Bathtime for the troops thanks to a Hartlepool man
Frontline fighting may have been dirty work in the Second World War.
But at least the 3rd British Infantry Division were spotlessly clean as they did it – thanks to a Hartlepool man.
And that’s because Corporal R.Love was part of a team which concocted a makeshift shower so that every member of the division could get a proper wash.
And by ‘D-Day plus 17’, every one of the soldiers had benefited from a good wash thanks to the man from the County Health Department of Durham.
Cpl Love’s splendid efforts have been unveiled in 1944 archives which have been shared with the Memory Lane by researchers at the Central Library in York Road, Hartlepool.
They found a news article with the heading ‘Beachhead showers’
It said that by the evening of June 23, 1944, every soldier had had a bath.
It all unfolded when the Royal Army Medical Corps had decided it should help out before the arrival of the official bath from the Mobile Army Bath Unit.
German mortar bombs were falling nearby when Cpl Love and his colleagues went into action to set up four showers.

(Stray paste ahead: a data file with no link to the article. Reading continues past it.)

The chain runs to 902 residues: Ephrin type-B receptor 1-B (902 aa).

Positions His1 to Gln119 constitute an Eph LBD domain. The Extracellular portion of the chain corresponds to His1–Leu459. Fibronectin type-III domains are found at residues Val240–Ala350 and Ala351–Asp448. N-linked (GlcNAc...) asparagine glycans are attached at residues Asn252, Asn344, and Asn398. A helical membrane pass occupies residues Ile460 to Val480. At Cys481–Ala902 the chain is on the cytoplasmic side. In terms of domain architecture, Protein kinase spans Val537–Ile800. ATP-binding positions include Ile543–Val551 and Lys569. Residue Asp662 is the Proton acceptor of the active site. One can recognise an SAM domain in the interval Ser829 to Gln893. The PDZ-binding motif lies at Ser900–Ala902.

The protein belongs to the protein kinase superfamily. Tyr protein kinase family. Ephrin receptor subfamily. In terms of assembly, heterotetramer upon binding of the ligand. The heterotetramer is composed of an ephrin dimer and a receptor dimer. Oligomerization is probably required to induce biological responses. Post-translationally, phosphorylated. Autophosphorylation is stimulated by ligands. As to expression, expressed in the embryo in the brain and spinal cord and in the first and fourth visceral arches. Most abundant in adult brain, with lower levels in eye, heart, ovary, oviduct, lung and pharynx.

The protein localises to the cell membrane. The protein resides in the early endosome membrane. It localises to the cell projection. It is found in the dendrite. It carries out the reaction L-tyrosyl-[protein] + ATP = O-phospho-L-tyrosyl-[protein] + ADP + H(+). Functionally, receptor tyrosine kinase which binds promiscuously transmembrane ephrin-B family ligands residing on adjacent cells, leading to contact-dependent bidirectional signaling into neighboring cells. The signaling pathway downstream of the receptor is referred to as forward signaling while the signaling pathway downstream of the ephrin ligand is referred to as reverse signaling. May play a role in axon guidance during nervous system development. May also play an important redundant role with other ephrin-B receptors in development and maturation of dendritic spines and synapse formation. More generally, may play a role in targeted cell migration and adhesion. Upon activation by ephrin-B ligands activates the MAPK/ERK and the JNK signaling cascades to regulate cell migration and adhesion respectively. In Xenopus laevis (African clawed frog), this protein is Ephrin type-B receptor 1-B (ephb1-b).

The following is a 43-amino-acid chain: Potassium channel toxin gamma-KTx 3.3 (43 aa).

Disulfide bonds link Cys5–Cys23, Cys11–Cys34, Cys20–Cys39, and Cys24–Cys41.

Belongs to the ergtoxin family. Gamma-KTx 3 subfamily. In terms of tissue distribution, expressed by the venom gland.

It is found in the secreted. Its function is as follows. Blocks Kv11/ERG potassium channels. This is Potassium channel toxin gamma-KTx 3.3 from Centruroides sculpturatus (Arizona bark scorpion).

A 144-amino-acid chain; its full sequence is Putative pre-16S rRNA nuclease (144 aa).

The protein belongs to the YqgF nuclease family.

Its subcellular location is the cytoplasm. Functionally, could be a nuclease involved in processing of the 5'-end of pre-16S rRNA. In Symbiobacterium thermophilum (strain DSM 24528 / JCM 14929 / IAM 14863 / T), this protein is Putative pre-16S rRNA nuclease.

It was actually a staff sergeant who shared the story with the Press and he said, back in 1944, ‘I think I can truly say that never have so many been bathed by so few!”
Only 18 men were available to build the makeshift showers but they had the first one up two days after D-Day.
Sacks, poles and any old odd piece of equipment was used but it made a huge difference to the men – especially their morale, said the 1944 story.
Staff Sgt CD Cox, who was one of the shower constructors, said at the time: “When a man has been on the front line for a few days, he appreciates a bath.
“And when he comes away from the shower, he is as merry as a lark. It is just that extra little uplift in morale.”
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